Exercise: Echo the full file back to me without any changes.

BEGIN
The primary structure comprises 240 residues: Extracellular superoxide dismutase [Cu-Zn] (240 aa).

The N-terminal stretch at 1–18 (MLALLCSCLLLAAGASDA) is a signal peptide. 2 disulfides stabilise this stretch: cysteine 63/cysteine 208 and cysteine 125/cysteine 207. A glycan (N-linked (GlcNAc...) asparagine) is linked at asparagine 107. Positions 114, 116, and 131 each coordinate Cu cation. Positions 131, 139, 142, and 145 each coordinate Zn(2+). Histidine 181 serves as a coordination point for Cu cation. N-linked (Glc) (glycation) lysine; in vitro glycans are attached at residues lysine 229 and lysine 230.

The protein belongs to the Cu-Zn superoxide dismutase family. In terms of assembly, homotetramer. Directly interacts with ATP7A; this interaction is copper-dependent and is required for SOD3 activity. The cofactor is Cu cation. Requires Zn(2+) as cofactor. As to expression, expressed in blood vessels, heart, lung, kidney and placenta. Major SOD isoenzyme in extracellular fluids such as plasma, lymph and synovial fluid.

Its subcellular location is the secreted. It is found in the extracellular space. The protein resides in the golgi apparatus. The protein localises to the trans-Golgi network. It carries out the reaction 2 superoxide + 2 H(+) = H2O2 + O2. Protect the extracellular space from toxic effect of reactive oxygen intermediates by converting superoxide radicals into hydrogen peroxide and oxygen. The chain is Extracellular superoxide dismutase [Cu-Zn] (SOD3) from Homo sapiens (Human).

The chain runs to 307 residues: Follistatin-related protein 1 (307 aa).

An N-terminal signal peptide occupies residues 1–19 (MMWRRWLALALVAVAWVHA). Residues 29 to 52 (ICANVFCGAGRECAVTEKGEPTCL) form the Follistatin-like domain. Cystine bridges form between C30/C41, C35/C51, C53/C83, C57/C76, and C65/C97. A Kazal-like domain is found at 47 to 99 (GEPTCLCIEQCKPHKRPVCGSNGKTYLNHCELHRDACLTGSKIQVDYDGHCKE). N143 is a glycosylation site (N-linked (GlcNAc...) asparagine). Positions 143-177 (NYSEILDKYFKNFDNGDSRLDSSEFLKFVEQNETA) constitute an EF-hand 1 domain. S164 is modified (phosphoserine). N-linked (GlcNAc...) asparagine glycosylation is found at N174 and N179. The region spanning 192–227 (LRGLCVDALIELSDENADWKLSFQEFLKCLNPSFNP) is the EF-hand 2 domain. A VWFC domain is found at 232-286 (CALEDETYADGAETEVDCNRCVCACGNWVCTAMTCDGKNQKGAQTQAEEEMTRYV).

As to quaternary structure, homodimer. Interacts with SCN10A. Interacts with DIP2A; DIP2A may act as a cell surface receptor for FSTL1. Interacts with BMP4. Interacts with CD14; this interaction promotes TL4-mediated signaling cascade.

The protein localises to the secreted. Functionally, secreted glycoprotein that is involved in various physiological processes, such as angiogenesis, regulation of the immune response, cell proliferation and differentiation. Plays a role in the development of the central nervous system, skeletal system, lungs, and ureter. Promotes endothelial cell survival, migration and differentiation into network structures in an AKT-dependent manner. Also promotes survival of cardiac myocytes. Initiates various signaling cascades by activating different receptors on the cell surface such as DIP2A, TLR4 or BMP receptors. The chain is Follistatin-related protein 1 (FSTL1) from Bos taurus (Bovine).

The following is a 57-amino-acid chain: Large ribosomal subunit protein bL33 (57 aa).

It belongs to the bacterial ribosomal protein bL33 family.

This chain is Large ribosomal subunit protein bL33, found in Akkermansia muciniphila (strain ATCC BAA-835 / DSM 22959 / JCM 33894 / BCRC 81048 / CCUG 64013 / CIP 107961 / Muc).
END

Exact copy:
The primary structure comprises 240 residues: Extracellular superoxide dismutase [Cu-Zn] (240 aa).

The N-terminal stretch at 1–18 (MLALLCSCLLLAAGASDA) is a signal peptide. 2 disulfides stabilise this stretch: cysteine 63/cysteine 208 and cysteine 125/cysteine 207. A glycan (N-linked (GlcNAc...) asparagine) is linked at asparagine 107. Positions 114, 116, and 131 each coordinate Cu cation. Positions 131, 139, 142, and 145 each coordinate Zn(2+). Histidine 181 serves as a coordination point for Cu cation. N-linked (Glc) (glycation) lysine; in vitro glycans are attached at residues lysine 229 and lysine 230.

The protein belongs to the Cu-Zn superoxide dismutase family. In terms of assembly, homotetramer. Directly interacts with ATP7A; this interaction is copper-dependent and is required for SOD3 activity. The cofactor is Cu cation. Requires Zn(2+) as cofactor. As to expression, expressed in blood vessels, heart, lung, kidney and placenta. Major SOD isoenzyme in extracellular fluids such as plasma, lymph and synovial fluid.

Its subcellular location is the secreted. It is found in the extracellular space. The protein resides in the golgi apparatus. The protein localises to the trans-Golgi network. It carries out the reaction 2 superoxide + 2 H(+) = H2O2 + O2. Protect the extracellular space from toxic effect of reactive oxygen intermediates by converting superoxide radicals into hydrogen peroxide and oxygen. The chain is Extracellular superoxide dismutase [Cu-Zn] (SOD3) from Homo sapiens (Human).

The chain runs to 307 residues: Follistatin-related protein 1 (307 aa).

An N-terminal signal peptide occupies residues 1–19 (MMWRRWLALALVAVAWVHA). Residues 29 to 52 (ICANVFCGAGRECAVTEKGEPTCL) form the Follistatin-like domain. Cystine bridges form between C30/C41, C35/C51, C53/C83, C57/C76, and C65/C97. A Kazal-like domain is found at 47 to 99 (GEPTCLCIEQCKPHKRPVCGSNGKTYLNHCELHRDACLTGSKIQVDYDGHCKE). N143 is a glycosylation site (N-linked (GlcNAc...) asparagine). Positions 143-177 (NYSEILDKYFKNFDNGDSRLDSSEFLKFVEQNETA) constitute an EF-hand 1 domain. S164 is modified (phosphoserine). N-linked (GlcNAc...) asparagine glycosylation is found at N174 and N179. The region spanning 192–227 (LRGLCVDALIELSDENADWKLSFQEFLKCLNPSFNP) is the EF-hand 2 domain. A VWFC domain is found at 232-286 (CALEDETYADGAETEVDCNRCVCACGNWVCTAMTCDGKNQKGAQTQAEEEMTRYV).

As to quaternary structure, homodimer. Interacts with SCN10A. Interacts with DIP2A; DIP2A may act as a cell surface receptor for FSTL1. Interacts with BMP4. Interacts with CD14; this interaction promotes TL4-mediated signaling cascade.

The protein localises to the secreted. Functionally, secreted glycoprotein that is involved in various physiological processes, such as angiogenesis, regulation of the immune response, cell proliferation and differentiation. Plays a role in the development of the central nervous system, skeletal system, lungs, and ureter. Promotes endothelial cell survival, migration and differentiation into network structures in an AKT-dependent manner. Also promotes survival of cardiac myocytes. Initiates various signaling cascades by activating different receptors on the cell surface such as DIP2A, TLR4 or BMP receptors. The chain is Follistatin-related protein 1 (FSTL1) from Bos taurus (Bovine).

The following is a 57-amino-acid chain: Large ribosomal subunit protein bL33 (57 aa).

It belongs to the bacterial ribosomal protein bL33 family.

This chain is Large ribosomal subunit protein bL33, found in Akkermansia muciniphila (strain ATCC BAA-835 / DSM 22959 / JCM 33894 / BCRC 81048 / CCUG 64013 / CIP 107961 / Muc).